Keep connections tight
Checking connections is a step many people miss or do incorrectly. Heat cycles and mechanical vibration can lead to sub-standard connections, as can standard PM practices. Re-torquing screws is not a good idea, and further tightening an already tight connection can ruin the connection. Bad connections eventually lead to arcing. Arcing at the VFD input can result in nuisance over voltage faults, clearing of input fuses, or damage to protective components. Arcing at the VFD output can result in over-current faults, or even damage to the power components. Loose control wiring connections can cause erratic operation. For example, a loose START/STOP signal wire can cause uncontrollable VFD stops. A loose speed reference wire can cause the drive speed to fluctuate, resulting in scrap, machine damage, or personnel injury.
- As part of a mechanical inspection procedure, don’t overlook internal VFD components. Check circulating fans for signs of bearing failure or foreign objects, usually indicated by unusual noise or shafts that appear wobbly.
- Inspect DC bus capacitors for bulging and leakage. Either could be a sign of component stress or electrical misuse.
- Take voltage measurements while the VFD is in operation. Fluctuations in DC bus voltage measurements can indicate degradation of DC bus capacitors. One function of the capacitor bank is to act as a filter section (smoothing out any AC ripple voltage on the Bus). Abnormal AC voltage on the DC bus indicates the capacitors are headed for trouble. Most VFD manufacturers have a special terminal block for this type of measurement and also for connection of the dynamic braking resistors. Measurements more than 4VAC may indicate a capacitor filtering problem or a possible problem with the diode bridge converter section (ahead of the bus). If you have such voltage levels, consult the VFD manufacturer before taking further action. With the VFD in START and at zero speed, you should read output voltage of 40VAC phase-to-phase or less. If you read more than this, you may have transistor leakage. At zero speed, the power components should not be operating. If your readings are 60VAC or more, you can expect power-component failure.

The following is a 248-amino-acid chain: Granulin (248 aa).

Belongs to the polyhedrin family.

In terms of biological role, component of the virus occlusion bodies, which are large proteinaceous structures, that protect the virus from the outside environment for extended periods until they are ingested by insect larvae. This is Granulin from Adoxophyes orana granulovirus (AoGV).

- What about spare VFDs? Store them in a clean, dry environment, with no condensation allowed. Place this unit in your PM system so you know to power it up every 6 months to keep the DC bus capacitors at their peak performance capability. Otherwise, their charging ability will significantly diminish. A capacitor is much like a battery it needs to go into service soon after purchase or will suffer a loss of usable life.
- Regularly monitor heat-sink temperatures. Most VFD manufacturers make this task easy by including a direct temperature readout on the keypad or display. Verify where this readout is, and make checking it part of a weekly or monthly review of VFD operation. You wouldn’t place your laptop computer outside, on the roof of a building or in direct sunlight. A VFD, which is basically a computer with a power supply, needs the same consideration. Some VFD manufacturers advertise 200,000 hours almost 23 years of Mean Time Between Failures (MTBF). Such impressive performance is easy to obtain, if you follow the procedures outlined above